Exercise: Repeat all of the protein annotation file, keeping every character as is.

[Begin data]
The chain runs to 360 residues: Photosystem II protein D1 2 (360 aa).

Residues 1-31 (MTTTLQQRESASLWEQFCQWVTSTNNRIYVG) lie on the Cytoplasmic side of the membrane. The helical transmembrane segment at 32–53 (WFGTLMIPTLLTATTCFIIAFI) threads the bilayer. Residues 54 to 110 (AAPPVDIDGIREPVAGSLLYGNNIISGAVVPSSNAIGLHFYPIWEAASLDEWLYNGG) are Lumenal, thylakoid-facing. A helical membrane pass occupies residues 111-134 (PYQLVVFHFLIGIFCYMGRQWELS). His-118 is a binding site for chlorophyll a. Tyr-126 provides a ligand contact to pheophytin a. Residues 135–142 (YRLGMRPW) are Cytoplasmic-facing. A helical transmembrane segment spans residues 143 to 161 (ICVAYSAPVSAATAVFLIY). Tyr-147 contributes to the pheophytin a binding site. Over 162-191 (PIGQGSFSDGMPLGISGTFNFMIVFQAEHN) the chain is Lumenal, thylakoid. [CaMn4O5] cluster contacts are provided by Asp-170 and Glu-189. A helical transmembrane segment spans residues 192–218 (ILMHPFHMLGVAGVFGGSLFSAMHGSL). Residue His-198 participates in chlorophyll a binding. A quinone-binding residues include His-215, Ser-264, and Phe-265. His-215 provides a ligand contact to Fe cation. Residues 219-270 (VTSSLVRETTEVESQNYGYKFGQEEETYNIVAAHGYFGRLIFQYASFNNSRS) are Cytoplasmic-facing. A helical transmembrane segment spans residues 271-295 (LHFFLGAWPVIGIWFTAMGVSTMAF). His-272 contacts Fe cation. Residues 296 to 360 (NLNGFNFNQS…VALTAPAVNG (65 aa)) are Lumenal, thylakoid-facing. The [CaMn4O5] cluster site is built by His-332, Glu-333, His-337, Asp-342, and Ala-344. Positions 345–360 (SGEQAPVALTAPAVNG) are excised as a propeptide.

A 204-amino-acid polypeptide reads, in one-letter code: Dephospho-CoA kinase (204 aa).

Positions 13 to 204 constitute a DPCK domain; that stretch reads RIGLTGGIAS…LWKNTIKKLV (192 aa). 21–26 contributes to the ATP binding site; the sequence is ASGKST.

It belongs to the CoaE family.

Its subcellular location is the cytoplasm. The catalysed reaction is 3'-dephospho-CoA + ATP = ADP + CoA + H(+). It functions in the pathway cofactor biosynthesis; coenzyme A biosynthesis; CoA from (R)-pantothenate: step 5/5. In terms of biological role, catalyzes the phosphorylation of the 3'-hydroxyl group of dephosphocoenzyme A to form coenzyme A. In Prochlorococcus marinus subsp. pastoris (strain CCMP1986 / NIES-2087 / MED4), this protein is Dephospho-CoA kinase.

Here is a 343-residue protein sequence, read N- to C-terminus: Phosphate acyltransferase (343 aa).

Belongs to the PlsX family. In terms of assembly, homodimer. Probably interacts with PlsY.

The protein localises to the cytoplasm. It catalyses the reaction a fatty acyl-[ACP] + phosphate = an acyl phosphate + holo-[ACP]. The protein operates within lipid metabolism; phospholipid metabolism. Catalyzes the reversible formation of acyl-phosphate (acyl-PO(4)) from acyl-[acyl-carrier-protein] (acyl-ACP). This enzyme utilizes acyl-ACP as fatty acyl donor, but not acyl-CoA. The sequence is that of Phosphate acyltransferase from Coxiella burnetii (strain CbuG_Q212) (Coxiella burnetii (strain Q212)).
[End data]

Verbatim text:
The chain runs to 360 residues: Photosystem II protein D1 2 (360 aa).

Residues 1-31 (MTTTLQQRESASLWEQFCQWVTSTNNRIYVG) lie on the Cytoplasmic side of the membrane. The helical transmembrane segment at 32–53 (WFGTLMIPTLLTATTCFIIAFI) threads the bilayer. Residues 54 to 110 (AAPPVDIDGIREPVAGSLLYGNNIISGAVVPSSNAIGLHFYPIWEAASLDEWLYNGG) are Lumenal, thylakoid-facing. A helical membrane pass occupies residues 111-134 (PYQLVVFHFLIGIFCYMGRQWELS). His-118 is a binding site for chlorophyll a. Tyr-126 provides a ligand contact to pheophytin a. Residues 135–142 (YRLGMRPW) are Cytoplasmic-facing. A helical transmembrane segment spans residues 143 to 161 (ICVAYSAPVSAATAVFLIY). Tyr-147 contributes to the pheophytin a binding site. Over 162-191 (PIGQGSFSDGMPLGISGTFNFMIVFQAEHN) the chain is Lumenal, thylakoid. [CaMn4O5] cluster contacts are provided by Asp-170 and Glu-189. A helical transmembrane segment spans residues 192–218 (ILMHPFHMLGVAGVFGGSLFSAMHGSL). Residue His-198 participates in chlorophyll a binding. A quinone-binding residues include His-215, Ser-264, and Phe-265. His-215 provides a ligand contact to Fe cation. Residues 219-270 (VTSSLVRETTEVESQNYGYKFGQEEETYNIVAAHGYFGRLIFQYASFNNSRS) are Cytoplasmic-facing. A helical transmembrane segment spans residues 271-295 (LHFFLGAWPVIGIWFTAMGVSTMAF). His-272 contacts Fe cation. Residues 296 to 360 (NLNGFNFNQS…VALTAPAVNG (65 aa)) are Lumenal, thylakoid-facing. The [CaMn4O5] cluster site is built by His-332, Glu-333, His-337, Asp-342, and Ala-344. Positions 345–360 (SGEQAPVALTAPAVNG) are excised as a propeptide.

A 204-amino-acid polypeptide reads, in one-letter code: Dephospho-CoA kinase (204 aa).

Positions 13 to 204 constitute a DPCK domain; that stretch reads RIGLTGGIAS…LWKNTIKKLV (192 aa). 21–26 contributes to the ATP binding site; the sequence is ASGKST.

It belongs to the CoaE family.

Its subcellular location is the cytoplasm. The catalysed reaction is 3'-dephospho-CoA + ATP = ADP + CoA + H(+). It functions in the pathway cofactor biosynthesis; coenzyme A biosynthesis; CoA from (R)-pantothenate: step 5/5. In terms of biological role, catalyzes the phosphorylation of the 3'-hydroxyl group of dephosphocoenzyme A to form coenzyme A. In Prochlorococcus marinus subsp. pastoris (strain CCMP1986 / NIES-2087 / MED4), this protein is Dephospho-CoA kinase.

Here is a 343-residue protein sequence, read N- to C-terminus: Phosphate acyltransferase (343 aa).

Belongs to the PlsX family. In terms of assembly, homodimer. Probably interacts with PlsY.

The protein localises to the cytoplasm. It catalyses the reaction a fatty acyl-[ACP] + phosphate = an acyl phosphate + holo-[ACP]. The protein operates within lipid metabolism; phospholipid metabolism. Catalyzes the reversible formation of acyl-phosphate (acyl-PO(4)) from acyl-[acyl-carrier-protein] (acyl-ACP). This enzyme utilizes acyl-ACP as fatty acyl donor, but not acyl-CoA. The sequence is that of Phosphate acyltransferase from Coxiella burnetii (strain CbuG_Q212) (Coxiella burnetii (strain Q212)).